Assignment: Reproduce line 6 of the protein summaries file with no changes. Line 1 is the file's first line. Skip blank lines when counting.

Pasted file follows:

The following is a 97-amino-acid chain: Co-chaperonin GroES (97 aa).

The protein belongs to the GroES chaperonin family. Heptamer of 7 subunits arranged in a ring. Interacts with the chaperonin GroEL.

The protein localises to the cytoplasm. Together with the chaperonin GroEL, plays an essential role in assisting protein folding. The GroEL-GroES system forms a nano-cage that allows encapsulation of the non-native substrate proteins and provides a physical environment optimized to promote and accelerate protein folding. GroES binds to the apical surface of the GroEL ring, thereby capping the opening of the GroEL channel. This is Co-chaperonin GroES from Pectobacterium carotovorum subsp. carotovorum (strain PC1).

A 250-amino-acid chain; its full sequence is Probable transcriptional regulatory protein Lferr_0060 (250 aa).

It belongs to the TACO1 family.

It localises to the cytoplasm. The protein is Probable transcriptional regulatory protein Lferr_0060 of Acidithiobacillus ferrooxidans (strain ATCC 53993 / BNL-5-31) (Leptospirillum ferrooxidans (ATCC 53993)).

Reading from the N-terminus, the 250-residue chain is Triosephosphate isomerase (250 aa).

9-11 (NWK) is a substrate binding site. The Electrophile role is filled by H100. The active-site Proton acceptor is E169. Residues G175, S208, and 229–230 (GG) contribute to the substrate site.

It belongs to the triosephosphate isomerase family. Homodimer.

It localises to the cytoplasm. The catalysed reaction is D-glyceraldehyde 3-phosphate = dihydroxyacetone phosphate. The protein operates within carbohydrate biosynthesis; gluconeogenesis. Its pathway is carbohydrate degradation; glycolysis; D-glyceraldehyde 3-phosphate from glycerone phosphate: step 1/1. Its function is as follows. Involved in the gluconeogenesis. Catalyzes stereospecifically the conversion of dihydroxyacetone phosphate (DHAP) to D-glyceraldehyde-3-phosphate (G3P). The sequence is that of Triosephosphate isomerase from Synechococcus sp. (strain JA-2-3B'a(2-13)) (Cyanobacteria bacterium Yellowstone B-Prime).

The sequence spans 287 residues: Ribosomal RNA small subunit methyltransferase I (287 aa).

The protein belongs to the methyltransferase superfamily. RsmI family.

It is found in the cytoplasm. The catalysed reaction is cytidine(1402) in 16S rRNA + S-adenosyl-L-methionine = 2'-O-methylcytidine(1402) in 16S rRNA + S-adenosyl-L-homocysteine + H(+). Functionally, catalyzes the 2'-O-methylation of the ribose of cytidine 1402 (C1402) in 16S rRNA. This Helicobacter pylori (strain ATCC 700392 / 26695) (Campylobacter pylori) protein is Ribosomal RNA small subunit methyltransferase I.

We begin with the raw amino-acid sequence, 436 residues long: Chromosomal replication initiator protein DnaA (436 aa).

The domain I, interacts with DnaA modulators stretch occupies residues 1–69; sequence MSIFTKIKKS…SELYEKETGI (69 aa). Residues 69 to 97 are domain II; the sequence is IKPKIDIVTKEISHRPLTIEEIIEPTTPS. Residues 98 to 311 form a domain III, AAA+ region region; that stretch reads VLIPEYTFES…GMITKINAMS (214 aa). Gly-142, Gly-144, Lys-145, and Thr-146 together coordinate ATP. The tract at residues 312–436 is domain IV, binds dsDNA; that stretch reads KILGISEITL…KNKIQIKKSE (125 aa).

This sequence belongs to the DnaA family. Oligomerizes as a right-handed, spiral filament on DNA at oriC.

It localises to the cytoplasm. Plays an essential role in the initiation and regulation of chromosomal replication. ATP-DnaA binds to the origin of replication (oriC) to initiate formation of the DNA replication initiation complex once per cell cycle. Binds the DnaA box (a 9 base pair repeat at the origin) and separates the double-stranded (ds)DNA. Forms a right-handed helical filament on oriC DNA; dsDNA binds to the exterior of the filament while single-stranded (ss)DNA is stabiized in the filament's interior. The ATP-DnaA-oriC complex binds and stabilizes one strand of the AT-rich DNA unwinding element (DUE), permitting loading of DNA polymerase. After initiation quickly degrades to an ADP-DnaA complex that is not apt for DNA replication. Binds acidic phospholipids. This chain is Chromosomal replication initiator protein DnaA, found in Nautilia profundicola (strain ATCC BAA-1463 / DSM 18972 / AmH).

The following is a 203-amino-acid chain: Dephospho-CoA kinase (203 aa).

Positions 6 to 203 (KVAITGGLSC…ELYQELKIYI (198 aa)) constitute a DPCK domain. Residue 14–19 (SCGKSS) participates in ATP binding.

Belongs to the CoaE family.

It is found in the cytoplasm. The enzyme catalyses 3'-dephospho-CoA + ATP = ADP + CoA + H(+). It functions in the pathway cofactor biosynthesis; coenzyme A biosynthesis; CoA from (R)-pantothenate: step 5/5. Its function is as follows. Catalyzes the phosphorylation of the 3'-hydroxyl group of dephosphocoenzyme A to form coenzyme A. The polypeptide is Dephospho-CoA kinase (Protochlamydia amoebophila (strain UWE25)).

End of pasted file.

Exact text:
It localises to the cytoplasm. The protein is Probable transcriptional regulatory protein Lferr_0060 of Acidithiobacillus ferrooxidans (strain ATCC 53993 / BNL-5-31) (Leptospirillum ferrooxidans (ATCC 53993)).